Ken Campbell, Celebrating the Tradition of Vaudeville

Review in Issue 11-4 | Winter 1999

The Penguin Dictionary of Theatre defines vaudeville as: 'More or less the American equivalent of British Music Hall; a series of turns, comic, musical, acrobatic etc., deriving from the rough, vulgar beer hall entertainments of the middle nineteenth century.’ Apart from some ventriloquism, what this rambling blend of gnosticism, physics, dogs and David Icke has to do with vaudeville is anybody's guess. Still, if not acrobatic or musical, Campbell is constantly comic.

Ken Campbell is, of course, famous for his skills as a raconteur. In his apparently artless way, he indulges in a one-sided conversation with the audience. Anecdote tumbles upon anecdote; his flawed arguments – propped up with flawed logic – pummel common sense into submission. Soon his flights of fancy seem as probable as that day's headlines. As Campbell pads around the stage, he maps out his thoughts. With each step the motion of thought is revealed. Hitching up his trousers, for instance, he remembers the untidiness of an Oxford don's office floor. This keeps happening – each twitch and tic brings forth a fresh stream of reminiscence.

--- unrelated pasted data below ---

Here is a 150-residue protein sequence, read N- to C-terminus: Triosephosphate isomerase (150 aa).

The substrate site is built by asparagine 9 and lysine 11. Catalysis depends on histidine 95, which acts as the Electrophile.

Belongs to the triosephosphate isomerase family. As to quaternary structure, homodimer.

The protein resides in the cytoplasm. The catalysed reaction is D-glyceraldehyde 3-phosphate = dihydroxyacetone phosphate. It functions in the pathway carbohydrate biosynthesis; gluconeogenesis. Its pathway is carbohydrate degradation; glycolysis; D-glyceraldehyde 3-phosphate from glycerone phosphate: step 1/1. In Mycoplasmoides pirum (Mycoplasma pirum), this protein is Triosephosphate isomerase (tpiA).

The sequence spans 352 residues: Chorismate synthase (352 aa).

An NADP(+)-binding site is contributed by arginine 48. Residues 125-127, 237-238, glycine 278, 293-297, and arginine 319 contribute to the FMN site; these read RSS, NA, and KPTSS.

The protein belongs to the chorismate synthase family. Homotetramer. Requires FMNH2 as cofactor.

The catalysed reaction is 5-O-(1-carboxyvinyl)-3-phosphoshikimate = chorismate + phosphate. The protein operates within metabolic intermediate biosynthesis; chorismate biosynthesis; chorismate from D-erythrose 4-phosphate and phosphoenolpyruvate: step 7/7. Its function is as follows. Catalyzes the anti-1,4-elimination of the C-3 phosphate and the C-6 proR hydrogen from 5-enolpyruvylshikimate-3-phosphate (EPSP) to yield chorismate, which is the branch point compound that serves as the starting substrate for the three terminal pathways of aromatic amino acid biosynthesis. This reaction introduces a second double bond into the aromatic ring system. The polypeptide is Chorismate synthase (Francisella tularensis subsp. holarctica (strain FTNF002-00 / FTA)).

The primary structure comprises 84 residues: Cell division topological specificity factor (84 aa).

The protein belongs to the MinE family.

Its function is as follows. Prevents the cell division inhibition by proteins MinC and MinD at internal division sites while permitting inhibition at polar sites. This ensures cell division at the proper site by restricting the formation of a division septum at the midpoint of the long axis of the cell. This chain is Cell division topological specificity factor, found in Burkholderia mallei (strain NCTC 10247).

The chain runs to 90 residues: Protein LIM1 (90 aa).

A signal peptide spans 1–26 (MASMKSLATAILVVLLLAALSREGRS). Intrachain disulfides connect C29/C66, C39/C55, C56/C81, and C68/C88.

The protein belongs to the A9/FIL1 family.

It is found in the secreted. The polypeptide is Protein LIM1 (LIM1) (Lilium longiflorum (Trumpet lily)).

Campbell certainly leads his audience on an entertaining and esoteric journey. Yet it is difficult to escape the feeling that this does not lead anywhere, other than round in ever decreasing circles.

Presenting Artists
Presenting Venue
Date Seen
  1. Oct 1999

This article in the magazine

Issue 11-4
p. 20